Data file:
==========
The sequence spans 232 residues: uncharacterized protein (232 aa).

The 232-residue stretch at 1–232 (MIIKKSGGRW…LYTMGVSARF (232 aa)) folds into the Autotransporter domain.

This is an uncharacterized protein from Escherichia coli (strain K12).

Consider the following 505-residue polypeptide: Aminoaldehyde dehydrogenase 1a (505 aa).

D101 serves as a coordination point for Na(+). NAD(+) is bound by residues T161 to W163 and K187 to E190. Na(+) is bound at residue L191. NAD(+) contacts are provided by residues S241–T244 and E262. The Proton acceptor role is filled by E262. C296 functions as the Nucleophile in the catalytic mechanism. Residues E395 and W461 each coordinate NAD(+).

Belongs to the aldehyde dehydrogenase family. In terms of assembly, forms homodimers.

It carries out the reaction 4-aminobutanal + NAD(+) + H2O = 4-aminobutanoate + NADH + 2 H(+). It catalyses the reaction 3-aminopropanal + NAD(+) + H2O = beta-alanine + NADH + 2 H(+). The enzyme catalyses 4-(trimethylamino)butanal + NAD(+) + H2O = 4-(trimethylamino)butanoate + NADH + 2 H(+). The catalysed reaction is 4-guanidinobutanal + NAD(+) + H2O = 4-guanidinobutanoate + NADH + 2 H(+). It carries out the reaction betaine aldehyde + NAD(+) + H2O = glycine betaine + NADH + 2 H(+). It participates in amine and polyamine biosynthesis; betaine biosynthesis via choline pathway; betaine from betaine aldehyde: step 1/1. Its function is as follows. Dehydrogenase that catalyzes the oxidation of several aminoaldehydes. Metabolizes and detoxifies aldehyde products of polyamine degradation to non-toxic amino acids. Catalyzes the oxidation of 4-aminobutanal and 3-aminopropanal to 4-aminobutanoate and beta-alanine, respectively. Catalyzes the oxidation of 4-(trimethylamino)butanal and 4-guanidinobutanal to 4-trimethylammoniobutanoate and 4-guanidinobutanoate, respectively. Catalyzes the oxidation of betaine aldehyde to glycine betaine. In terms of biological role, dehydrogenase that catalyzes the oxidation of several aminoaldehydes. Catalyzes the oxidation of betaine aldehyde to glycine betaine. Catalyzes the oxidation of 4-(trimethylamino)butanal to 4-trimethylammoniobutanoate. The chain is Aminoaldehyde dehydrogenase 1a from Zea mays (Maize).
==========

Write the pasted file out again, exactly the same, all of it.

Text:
The sequence spans 232 residues: uncharacterized protein (232 aa).

The 232-residue stretch at 1–232 (MIIKKSGGRW…LYTMGVSARF (232 aa)) folds into the Autotransporter domain.

This is an uncharacterized protein from Escherichia coli (strain K12).

Consider the following 505-residue polypeptide: Aminoaldehyde dehydrogenase 1a (505 aa).

D101 serves as a coordination point for Na(+). NAD(+) is bound by residues T161 to W163 and K187 to E190. Na(+) is bound at residue L191. NAD(+) contacts are provided by residues S241–T244 and E262. The Proton acceptor role is filled by E262. C296 functions as the Nucleophile in the catalytic mechanism. Residues E395 and W461 each coordinate NAD(+).

Belongs to the aldehyde dehydrogenase family. In terms of assembly, forms homodimers.

It carries out the reaction 4-aminobutanal + NAD(+) + H2O = 4-aminobutanoate + NADH + 2 H(+). It catalyses the reaction 3-aminopropanal + NAD(+) + H2O = beta-alanine + NADH + 2 H(+). The enzyme catalyses 4-(trimethylamino)butanal + NAD(+) + H2O = 4-(trimethylamino)butanoate + NADH + 2 H(+). The catalysed reaction is 4-guanidinobutanal + NAD(+) + H2O = 4-guanidinobutanoate + NADH + 2 H(+). It carries out the reaction betaine aldehyde + NAD(+) + H2O = glycine betaine + NADH + 2 H(+). It participates in amine and polyamine biosynthesis; betaine biosynthesis via choline pathway; betaine from betaine aldehyde: step 1/1. Its function is as follows. Dehydrogenase that catalyzes the oxidation of several aminoaldehydes. Metabolizes and detoxifies aldehyde products of polyamine degradation to non-toxic amino acids. Catalyzes the oxidation of 4-aminobutanal and 3-aminopropanal to 4-aminobutanoate and beta-alanine, respectively. Catalyzes the oxidation of 4-(trimethylamino)butanal and 4-guanidinobutanal to 4-trimethylammoniobutanoate and 4-guanidinobutanoate, respectively. Catalyzes the oxidation of betaine aldehyde to glycine betaine. In terms of biological role, dehydrogenase that catalyzes the oxidation of several aminoaldehydes. Catalyzes the oxidation of betaine aldehyde to glycine betaine. Catalyzes the oxidation of 4-(trimethylamino)butanal to 4-trimethylammoniobutanoate. The chain is Aminoaldehyde dehydrogenase 1a from Zea mays (Maize).